Sheep, cows, meadows, cricket, rainy weather and mosh pits. Does it get more British than that? Artistic director Danny Boyle does not think so as he has chosen the aforementioned features to create “a picture of ourselves as a nation” on stage at the opening ceremonies for the London Olympics on Friday July, 27th.
Thirty sheep, twelve horses, ten chickens, and nine ducks will all be made to feel at home on the real grass field and river that will make up the background for the display. There will even be fake clouds suspended on wires above the stadium that can produce rain if need be. Two mosh pits representing the Glastonbury and Last Night of the Proms musical festivals will accompany the rustic scenery as an estimated 10,500 athletes from 204 nations are introduced to 1 billion viewers worldwide.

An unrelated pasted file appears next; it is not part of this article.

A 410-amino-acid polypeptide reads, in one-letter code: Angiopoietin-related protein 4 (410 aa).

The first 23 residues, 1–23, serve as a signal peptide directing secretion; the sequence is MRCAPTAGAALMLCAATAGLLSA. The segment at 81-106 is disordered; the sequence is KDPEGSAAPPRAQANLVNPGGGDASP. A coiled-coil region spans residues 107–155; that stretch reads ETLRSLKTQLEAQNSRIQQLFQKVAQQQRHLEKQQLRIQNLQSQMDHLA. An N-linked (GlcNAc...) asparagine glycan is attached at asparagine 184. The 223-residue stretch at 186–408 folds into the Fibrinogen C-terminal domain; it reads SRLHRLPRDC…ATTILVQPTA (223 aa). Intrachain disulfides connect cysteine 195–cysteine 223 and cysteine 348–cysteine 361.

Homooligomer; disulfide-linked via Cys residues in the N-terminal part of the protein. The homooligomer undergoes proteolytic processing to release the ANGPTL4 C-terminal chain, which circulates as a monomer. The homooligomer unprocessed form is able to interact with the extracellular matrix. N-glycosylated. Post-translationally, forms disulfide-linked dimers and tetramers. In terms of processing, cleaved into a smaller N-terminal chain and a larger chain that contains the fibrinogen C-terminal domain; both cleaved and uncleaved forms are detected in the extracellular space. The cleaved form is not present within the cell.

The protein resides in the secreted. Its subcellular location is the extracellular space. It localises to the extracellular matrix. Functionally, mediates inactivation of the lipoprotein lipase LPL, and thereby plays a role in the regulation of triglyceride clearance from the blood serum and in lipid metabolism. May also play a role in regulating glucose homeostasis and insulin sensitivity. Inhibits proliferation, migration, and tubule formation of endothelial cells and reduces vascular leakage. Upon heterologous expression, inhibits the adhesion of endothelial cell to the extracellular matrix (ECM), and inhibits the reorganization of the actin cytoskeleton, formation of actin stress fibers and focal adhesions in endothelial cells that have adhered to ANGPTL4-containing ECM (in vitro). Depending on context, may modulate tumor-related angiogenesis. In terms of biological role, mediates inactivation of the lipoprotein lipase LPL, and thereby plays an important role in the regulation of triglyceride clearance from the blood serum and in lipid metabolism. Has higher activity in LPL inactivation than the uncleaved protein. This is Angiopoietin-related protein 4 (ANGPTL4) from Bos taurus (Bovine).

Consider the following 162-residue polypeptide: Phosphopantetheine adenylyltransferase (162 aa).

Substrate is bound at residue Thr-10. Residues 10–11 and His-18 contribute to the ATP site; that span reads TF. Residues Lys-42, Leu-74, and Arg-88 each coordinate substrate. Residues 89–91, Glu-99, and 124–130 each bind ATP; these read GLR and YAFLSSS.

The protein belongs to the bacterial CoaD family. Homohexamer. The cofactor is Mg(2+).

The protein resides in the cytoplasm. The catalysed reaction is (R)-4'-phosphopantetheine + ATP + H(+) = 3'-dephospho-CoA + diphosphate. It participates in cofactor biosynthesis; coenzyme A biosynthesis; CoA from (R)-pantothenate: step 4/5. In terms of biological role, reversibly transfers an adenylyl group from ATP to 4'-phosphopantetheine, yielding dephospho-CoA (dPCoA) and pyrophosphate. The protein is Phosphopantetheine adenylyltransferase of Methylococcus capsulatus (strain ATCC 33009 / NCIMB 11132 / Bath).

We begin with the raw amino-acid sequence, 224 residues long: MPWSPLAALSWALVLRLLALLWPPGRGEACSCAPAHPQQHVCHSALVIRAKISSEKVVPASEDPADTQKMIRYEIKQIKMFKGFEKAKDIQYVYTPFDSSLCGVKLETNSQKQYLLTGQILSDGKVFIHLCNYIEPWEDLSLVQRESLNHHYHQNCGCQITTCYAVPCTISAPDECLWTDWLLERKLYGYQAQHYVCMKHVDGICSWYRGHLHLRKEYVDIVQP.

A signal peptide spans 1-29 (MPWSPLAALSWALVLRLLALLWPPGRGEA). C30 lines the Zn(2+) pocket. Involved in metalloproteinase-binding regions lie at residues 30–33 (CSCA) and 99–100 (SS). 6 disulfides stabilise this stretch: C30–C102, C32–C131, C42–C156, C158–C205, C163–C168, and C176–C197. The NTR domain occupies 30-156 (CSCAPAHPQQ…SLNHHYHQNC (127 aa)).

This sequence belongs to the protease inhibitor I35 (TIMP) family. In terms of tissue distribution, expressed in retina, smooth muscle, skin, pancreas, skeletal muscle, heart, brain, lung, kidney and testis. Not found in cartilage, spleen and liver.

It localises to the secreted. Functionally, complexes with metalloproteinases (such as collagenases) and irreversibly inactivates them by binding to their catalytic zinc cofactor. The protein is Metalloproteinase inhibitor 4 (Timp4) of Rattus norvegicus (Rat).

Boyle, who is perhaps most well-known for directing the 2009 Academy Award winner for Best Picture, “Slumdog Millionaire,” decided to construct the rural landscape in the middle of urban East London in order to create “a reflection of part of our heritage.” A 50,706-pound bell inscribed with the words “be not afeard, the isle is full of noises,” from Shakespeare’s “The Tempest” will ring to signify the start of the ceremony. In all, 13,000 props and 23,000 costumes are being prepared for the event by 10,000 volunteers who have 45 days until showtime.
News leaked last week that Paul McCartney will be the closing act for the ceremony that will start at 9 p.m. local time and by orders from the International Olympic Comittee finish by midnight. Queen Elizabeth II will officially open the games with a pre-recorded segment that includes Daniel Craig as James Bond.
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